D&C Computing and Gaming Hardware had a strong quarter, up 44% to $1.93 billion in revenue. Surface has continued its strong growth, with revenue of $888 million, which is up 117% year-over-year. For FY 2015, Surface had $3.6 billion in revenue, up 65% from FY 2014. Xbox sales also grew 30% to 1.4 million units (this is Xbox One and Xbox 360) which is good growth, but they still have some work to do in order to get close to the PlayStation 4 numbers. Overall the D&C hardware side has made some big gains, with a gross margin of $435 million for the quarter, up 2316.7% from Q4 2014’s $18 million.

D&C Phone Hardware had more than 10% growth in Lumia sales, with 8.4 million Lumia handsets sold. The bad news is that revenue declined with the majority of the sales being in lower price point devices. That is hardly a surprise though since they have not released anything close to a high price point device in well over a year now. Microsoft is still selling Nokia feature phones, and somehow they still sold almost 20 million of those. Revenue was down 38% year-over-year to $1.23 billion, and gross margin for this division had a loss of $104 million, compared $54 million in the black a year ago. Losing money on every phone sold is not a great way of doing business, so you can certainly see why Satya Nadella make the decision to write down this acquisition and focus on less, but hopefully better, devices.

D&C Other is Microsoft’s consumer facing cloud services. This includes Bing, online advertising, Xbox Live, Office 365 Home and Personal, and first-party games. For Q4, this segment had $2.3 billion in revenue, up 31% from Q4 2014. Xbox Live sales grew 58%, online advertising revenue was up 21%, Bing US market share was up 110 basis points to 20.3%, first-party games was up 62% (mostly Minecraft), and Office 365 Consumer added almost three million customers in Q4, and is now up to 15.2 million. For the full FY 2015, Office 365 Consumer was up almost ten million subscribers. Gross margin for the division was 26% or $594 million, which is up 104% from Q4 2014.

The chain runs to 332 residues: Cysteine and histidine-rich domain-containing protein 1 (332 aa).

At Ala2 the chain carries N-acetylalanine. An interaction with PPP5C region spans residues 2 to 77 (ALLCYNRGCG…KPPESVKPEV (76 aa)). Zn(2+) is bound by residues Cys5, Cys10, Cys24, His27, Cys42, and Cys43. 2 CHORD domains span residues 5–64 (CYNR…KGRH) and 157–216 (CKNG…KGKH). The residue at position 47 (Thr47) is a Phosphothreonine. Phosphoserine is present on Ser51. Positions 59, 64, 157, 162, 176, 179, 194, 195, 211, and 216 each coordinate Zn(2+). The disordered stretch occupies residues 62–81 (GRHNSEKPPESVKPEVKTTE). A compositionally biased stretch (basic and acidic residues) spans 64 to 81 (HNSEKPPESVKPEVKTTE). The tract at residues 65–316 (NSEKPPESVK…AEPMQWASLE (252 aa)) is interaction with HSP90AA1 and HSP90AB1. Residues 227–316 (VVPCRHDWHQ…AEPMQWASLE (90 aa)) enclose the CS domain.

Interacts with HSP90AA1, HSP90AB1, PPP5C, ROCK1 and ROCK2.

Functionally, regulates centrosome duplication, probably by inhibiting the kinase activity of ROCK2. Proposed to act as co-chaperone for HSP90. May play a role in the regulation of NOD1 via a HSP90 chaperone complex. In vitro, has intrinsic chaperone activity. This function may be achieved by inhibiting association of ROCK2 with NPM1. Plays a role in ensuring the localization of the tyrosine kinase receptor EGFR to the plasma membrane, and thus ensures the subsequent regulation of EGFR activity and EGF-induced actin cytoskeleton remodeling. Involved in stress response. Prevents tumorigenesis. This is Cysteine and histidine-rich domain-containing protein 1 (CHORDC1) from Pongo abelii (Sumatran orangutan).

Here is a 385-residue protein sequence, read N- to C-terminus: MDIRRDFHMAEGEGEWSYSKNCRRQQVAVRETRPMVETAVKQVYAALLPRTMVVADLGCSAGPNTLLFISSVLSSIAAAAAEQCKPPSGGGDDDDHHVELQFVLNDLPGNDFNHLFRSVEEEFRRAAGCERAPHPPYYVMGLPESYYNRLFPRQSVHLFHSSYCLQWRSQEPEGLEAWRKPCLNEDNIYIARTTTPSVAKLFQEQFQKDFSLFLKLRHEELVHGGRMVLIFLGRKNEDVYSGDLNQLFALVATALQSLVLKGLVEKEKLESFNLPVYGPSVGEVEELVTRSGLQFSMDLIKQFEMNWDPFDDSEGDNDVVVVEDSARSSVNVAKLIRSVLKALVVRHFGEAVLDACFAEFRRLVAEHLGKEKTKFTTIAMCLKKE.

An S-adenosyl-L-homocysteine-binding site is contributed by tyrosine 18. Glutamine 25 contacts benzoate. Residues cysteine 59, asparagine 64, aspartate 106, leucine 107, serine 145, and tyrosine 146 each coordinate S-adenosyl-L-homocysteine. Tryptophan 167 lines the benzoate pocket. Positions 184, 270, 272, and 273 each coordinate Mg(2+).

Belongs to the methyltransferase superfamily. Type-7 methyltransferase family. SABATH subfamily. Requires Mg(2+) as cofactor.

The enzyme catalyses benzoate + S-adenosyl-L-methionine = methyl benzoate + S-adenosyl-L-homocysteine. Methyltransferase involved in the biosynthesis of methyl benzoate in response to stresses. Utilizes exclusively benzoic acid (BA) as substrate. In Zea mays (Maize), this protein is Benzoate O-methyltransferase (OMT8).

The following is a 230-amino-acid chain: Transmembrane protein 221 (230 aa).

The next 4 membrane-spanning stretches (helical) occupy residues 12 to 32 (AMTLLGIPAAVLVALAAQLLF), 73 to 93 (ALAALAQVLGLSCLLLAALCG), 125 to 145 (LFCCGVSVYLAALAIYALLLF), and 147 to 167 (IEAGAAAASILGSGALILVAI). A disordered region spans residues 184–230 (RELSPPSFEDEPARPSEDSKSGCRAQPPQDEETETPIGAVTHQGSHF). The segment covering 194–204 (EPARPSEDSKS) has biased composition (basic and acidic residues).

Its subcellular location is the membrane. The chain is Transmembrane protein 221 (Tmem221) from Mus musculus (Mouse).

The remainder of Microsoft’s earnings is from the Commercial segments, where they have historically made the bulk of their income with the higher margins of enterprise. For the quarter, commercial revenue was up just slightly to $13.53 billion, compared to $13.50 billion a year ago. Gross margin was down 1% to $10.88 billion. Commercial licensing revenue was down 7% for the quarter, with Office commercial down 18% due to customers moving to Office 365. Windows volume licensing revenue was down 8%, and server revenue was flat. Dynamics ERP customer adds grew 35% in the quarter. The Commercial Other segment includes Office 365 business plans, Azure, Enterprise Mobility and Dynamics CRM Online, and Other revenue grew 36% year-over-year. Commercial Cloud revenue was up 88% and now has an annualized revenue of over $8 billion. Azure revenue and compute usage had a big year, with both growing in the triple digits year-over-year. Microsoft’s CRM Online install base grew almost 250%, and Enterprise mobility added 90% more users, to over 17,000. Microsoft has been transitioning their services and software to the cloud for some time, and they have been seeing steady growth here.

Microsoft Q4 2015 Segment Overview (in Billions USD)
  Q4'2015 Q3'2015 Q4'2014
D&C Licensing Revenue $3.23 $3.48 $4.90
D&C Licensing Gross Margin $2.97 $3.21 $4.52
D&C Computing and Gaming Hardware Revenue $1.93 $1.80 $1.34